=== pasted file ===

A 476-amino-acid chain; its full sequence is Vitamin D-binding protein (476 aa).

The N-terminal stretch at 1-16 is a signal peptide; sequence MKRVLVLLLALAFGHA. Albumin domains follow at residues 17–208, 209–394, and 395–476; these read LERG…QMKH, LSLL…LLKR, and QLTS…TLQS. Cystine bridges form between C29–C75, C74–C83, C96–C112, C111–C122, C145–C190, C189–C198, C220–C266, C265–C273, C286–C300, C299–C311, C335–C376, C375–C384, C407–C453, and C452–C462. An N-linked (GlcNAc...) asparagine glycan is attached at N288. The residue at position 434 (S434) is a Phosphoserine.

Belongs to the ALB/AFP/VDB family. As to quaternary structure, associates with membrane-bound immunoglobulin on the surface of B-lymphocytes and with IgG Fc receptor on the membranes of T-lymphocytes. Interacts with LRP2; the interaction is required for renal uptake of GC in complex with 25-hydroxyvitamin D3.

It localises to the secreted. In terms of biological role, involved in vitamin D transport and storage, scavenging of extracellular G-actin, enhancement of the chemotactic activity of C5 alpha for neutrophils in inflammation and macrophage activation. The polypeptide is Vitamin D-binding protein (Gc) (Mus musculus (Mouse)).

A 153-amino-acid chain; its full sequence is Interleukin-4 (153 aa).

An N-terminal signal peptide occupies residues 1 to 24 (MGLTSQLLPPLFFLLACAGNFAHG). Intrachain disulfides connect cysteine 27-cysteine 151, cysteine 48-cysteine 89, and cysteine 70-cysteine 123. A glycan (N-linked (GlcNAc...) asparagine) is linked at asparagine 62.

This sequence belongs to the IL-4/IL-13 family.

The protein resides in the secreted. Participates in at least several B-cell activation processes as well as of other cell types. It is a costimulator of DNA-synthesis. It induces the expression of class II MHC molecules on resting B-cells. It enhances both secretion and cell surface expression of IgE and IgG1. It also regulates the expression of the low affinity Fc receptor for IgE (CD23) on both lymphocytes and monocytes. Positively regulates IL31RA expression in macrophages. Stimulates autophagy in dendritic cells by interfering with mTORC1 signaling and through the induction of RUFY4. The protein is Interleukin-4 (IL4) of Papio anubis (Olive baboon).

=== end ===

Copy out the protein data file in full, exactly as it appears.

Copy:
A 476-amino-acid chain; its full sequence is Vitamin D-binding protein (476 aa).

The N-terminal stretch at 1-16 is a signal peptide; sequence MKRVLVLLLALAFGHA. Albumin domains follow at residues 17–208, 209–394, and 395–476; these read LERG…QMKH, LSLL…LLKR, and QLTS…TLQS. Cystine bridges form between C29–C75, C74–C83, C96–C112, C111–C122, C145–C190, C189–C198, C220–C266, C265–C273, C286–C300, C299–C311, C335–C376, C375–C384, C407–C453, and C452–C462. An N-linked (GlcNAc...) asparagine glycan is attached at N288. The residue at position 434 (S434) is a Phosphoserine.

Belongs to the ALB/AFP/VDB family. As to quaternary structure, associates with membrane-bound immunoglobulin on the surface of B-lymphocytes and with IgG Fc receptor on the membranes of T-lymphocytes. Interacts with LRP2; the interaction is required for renal uptake of GC in complex with 25-hydroxyvitamin D3.

It localises to the secreted. In terms of biological role, involved in vitamin D transport and storage, scavenging of extracellular G-actin, enhancement of the chemotactic activity of C5 alpha for neutrophils in inflammation and macrophage activation. The polypeptide is Vitamin D-binding protein (Gc) (Mus musculus (Mouse)).

A 153-amino-acid chain; its full sequence is Interleukin-4 (153 aa).

An N-terminal signal peptide occupies residues 1 to 24 (MGLTSQLLPPLFFLLACAGNFAHG). Intrachain disulfides connect cysteine 27-cysteine 151, cysteine 48-cysteine 89, and cysteine 70-cysteine 123. A glycan (N-linked (GlcNAc...) asparagine) is linked at asparagine 62.

This sequence belongs to the IL-4/IL-13 family.

The protein resides in the secreted. Participates in at least several B-cell activation processes as well as of other cell types. It is a costimulator of DNA-synthesis. It induces the expression of class II MHC molecules on resting B-cells. It enhances both secretion and cell surface expression of IgE and IgG1. It also regulates the expression of the low affinity Fc receptor for IgE (CD23) on both lymphocytes and monocytes. Positively regulates IL31RA expression in macrophages. Stimulates autophagy in dendritic cells by interfering with mTORC1 signaling and through the induction of RUFY4. The protein is Interleukin-4 (IL4) of Papio anubis (Olive baboon).